Viña del Mar and Valparaíso are two intertwined cities connected by a transport system of cars, buses, trains and even boats! As costal and port towns, the cities grew out of one single port into the sprawl they are today. Transportation in the cities grew with them, though not in any organized way!
Valparaíso has lots of options for transport. The majority of people own cars, the streets are filled with them, especially in the mornings and evenings. Another option is the micro, which is the name of the buses that are constantly charging the streets. These micros are organized in a disorganized fashion, if that makes any sense. They run predetermined routes but there are rarely any official bus stops for them. Instead people on the sidewalks can hail them down like cabs by whistling or raising an arm. The micros are pretty fast paced, once you grab one’s attention, be prepared to jump on board as soon as possible, even if the bus hasn’t come to a full stop yet! It’s also up to you to tell them when to stop. Generally you can pull a cord or push a button to indicate that, but it’s much better to walk up and talk to the driver. I don’t know how the drivers stay so focused, but they can count change, hand out tickets and even have conversations while driving.
A second option is the Metro or the train that connects Valparaíso to Viña del Mar. I tend to use the metro the most because it’s less expensive and much more organized. Plus as you stand in the train car, you get to look out at the ocean and watch the huge oceanliners lazily bob in the waves off shore. Colectivos are a third way to get around, but most people don’t recommend them. Colectivos are a mix of a taxi and a bus, they are individual cars but have predetermined routes, albeit many more routes than a micro or the metro. They also continually pick people up until the cab is full. There is no such thing as a private colectivo! I’ve been told not to use them, because once they see you’re a foreigner, they raise the prices since you wouldn’t know the difference.
Finally, you can walk, which is one of my preferred methods. Even though it’s winter in the U.S. it’s summer here, and I love strolling in the hot sun and losing myself in the stream of people. You catch a lot more when walking too, the slow pace lets you hear snippets of Spanish and you’re free to stop and examine any beautiful building or piece of street art you stumble upon.
When I stepped onto my first micro, I was incredibly nervous. In fact, anytime I had to travel to a new place I felt nervous! I stand out here, I don’t look like your typical Chilean and everyone knows it. I get stares in the street, and when I speak Spanish peoples eyebrows raise in disbelief. There is a general idea that foreigners can’t speak good Spanish and before I’ve even spoken to them people tend to assume I can only speak English. Attention like this makes me feel watched, I don’t want to look foolish or even more like a clueless visitor in their eyes. Luckily I got the hang of navigation here quickly. Most of the micro drivers can tell you if they’re going past your destination and the metro can only really go two ways! On foot can be a bit harder, I don’t really know where the dangerous parts of town are. Generally I go with a group of friends, and the shreds of our collective knowledge form a complete map for our travel!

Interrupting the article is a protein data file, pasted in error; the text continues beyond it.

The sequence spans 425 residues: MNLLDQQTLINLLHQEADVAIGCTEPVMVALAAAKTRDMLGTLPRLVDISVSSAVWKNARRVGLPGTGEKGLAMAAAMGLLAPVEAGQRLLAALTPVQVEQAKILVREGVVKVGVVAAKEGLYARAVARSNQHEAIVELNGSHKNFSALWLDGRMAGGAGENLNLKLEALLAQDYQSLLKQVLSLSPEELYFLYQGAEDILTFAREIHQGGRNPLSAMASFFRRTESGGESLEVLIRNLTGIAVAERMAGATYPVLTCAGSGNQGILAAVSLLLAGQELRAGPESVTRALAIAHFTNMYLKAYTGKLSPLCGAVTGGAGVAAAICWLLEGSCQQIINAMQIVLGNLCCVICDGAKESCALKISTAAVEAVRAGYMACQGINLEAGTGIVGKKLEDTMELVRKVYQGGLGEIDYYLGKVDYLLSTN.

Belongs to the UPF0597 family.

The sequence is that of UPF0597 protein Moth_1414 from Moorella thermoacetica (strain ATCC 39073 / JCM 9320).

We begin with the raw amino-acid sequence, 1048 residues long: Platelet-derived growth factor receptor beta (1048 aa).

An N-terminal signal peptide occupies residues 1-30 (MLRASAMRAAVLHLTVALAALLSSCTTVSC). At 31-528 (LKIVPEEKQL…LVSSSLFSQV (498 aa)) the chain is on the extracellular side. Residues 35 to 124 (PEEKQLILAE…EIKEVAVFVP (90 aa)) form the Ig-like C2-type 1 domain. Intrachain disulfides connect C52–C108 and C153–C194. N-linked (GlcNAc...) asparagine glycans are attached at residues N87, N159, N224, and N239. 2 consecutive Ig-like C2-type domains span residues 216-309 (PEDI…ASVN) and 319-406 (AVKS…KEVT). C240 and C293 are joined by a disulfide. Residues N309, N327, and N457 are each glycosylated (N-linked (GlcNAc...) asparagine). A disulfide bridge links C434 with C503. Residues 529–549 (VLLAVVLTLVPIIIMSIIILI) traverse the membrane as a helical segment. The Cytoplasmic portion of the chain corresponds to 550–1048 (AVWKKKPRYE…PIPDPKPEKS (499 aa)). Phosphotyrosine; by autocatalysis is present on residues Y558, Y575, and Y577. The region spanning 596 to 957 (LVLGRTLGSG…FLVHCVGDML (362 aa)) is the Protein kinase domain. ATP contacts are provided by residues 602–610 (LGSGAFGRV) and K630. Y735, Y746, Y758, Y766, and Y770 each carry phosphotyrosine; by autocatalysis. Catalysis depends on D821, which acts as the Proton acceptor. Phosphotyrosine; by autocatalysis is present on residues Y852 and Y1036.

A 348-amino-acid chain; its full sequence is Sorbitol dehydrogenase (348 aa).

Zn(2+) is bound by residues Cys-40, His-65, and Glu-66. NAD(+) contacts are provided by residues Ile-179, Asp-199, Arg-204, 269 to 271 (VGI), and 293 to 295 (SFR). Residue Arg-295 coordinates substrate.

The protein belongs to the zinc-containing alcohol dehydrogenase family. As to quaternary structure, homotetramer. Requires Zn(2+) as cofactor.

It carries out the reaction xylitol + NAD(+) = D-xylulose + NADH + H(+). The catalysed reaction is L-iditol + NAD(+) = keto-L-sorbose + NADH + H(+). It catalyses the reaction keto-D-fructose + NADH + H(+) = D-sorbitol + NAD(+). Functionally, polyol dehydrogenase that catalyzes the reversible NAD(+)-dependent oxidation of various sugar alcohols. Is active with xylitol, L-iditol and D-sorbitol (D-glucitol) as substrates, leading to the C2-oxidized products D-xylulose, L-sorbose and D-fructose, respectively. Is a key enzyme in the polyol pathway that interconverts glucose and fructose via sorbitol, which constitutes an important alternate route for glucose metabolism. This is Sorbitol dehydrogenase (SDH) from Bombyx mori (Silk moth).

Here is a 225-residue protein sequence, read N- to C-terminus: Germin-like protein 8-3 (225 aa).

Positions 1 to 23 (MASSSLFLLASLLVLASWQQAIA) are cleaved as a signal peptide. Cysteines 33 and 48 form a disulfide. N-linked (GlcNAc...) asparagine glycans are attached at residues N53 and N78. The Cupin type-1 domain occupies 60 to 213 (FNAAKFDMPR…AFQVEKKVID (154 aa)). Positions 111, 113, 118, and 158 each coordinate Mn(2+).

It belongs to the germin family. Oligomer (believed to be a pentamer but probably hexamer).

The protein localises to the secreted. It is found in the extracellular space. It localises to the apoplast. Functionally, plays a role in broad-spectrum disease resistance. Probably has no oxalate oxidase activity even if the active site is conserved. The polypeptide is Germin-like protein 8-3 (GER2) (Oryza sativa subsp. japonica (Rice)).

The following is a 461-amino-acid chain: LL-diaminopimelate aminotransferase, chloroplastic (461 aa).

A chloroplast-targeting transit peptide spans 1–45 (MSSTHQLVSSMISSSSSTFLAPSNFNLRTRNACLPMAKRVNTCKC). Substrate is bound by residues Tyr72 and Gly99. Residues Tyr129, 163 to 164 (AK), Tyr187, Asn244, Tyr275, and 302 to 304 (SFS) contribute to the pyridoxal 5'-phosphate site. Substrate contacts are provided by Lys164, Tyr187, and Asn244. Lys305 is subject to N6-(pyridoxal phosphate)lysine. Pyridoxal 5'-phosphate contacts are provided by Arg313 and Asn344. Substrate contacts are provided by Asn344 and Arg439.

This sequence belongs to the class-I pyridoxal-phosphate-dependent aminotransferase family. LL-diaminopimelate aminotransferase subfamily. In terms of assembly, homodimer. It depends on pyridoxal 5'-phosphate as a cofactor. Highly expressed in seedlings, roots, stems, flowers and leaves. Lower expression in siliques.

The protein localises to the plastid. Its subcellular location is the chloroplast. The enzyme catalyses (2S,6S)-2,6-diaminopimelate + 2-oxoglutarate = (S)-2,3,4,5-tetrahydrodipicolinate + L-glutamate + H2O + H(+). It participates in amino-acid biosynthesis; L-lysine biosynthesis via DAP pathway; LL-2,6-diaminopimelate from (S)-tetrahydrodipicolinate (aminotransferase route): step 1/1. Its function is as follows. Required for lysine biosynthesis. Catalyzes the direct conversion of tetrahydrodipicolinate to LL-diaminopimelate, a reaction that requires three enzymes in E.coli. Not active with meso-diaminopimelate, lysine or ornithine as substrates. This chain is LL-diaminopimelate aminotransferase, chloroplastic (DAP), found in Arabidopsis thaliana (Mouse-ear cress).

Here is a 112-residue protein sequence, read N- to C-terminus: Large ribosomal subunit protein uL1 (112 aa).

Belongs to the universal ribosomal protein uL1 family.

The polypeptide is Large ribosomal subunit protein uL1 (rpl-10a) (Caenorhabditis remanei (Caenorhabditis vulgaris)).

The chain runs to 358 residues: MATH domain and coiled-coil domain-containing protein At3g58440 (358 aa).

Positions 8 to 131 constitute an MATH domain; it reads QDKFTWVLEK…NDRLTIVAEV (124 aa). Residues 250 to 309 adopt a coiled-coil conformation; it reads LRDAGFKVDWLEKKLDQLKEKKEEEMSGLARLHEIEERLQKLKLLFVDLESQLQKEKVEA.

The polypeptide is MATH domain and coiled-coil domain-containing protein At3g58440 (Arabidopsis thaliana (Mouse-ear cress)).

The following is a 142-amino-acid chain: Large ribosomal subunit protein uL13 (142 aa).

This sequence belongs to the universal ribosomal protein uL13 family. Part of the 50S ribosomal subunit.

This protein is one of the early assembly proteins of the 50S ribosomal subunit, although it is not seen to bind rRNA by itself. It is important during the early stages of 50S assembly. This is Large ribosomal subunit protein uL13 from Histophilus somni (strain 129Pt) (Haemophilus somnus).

All of Chilean transport is linked to the formation of their city. Valparaíso started out as a shipping port in colonial times and like most old cities, it grew haphazardly from that point. The public transportation is so haphazard because the streets themselves are. The metro bumps and twists and turns to follow the snaking coastline, and since the city plan isn’t a nice neat square, micros run all over the place to get people where they need to go.
There is one more historic bit of transportation I haven’t mentioned yet: the ascensores or hill elevators all over Valparaíso. Since Valpo is a city mainly organized by hills, ascensores were built to help people who had to walk up and down them dozens of times. It resembles a small train car, and works just like an elevator, except instead of going straight up, you move diagonally up the hill! Most of these ascensores have been abandoned and neglected, but recently the city put up the funds to restore five of the thirty ascensores in the name of cultural heritage. My trip program took us all onto Ascensor Baron one day. They cost about 100 Chilean pesos, less than a U.S. dollar, and are slowly dragged up the hill by a series of cables. I loved the experience. Since I live in Viña del Mar I don’t generally have a chance to used the ascensores and when my calves are burning from walking up stairs and my shirt is drenched in sweat I wish they were here even more!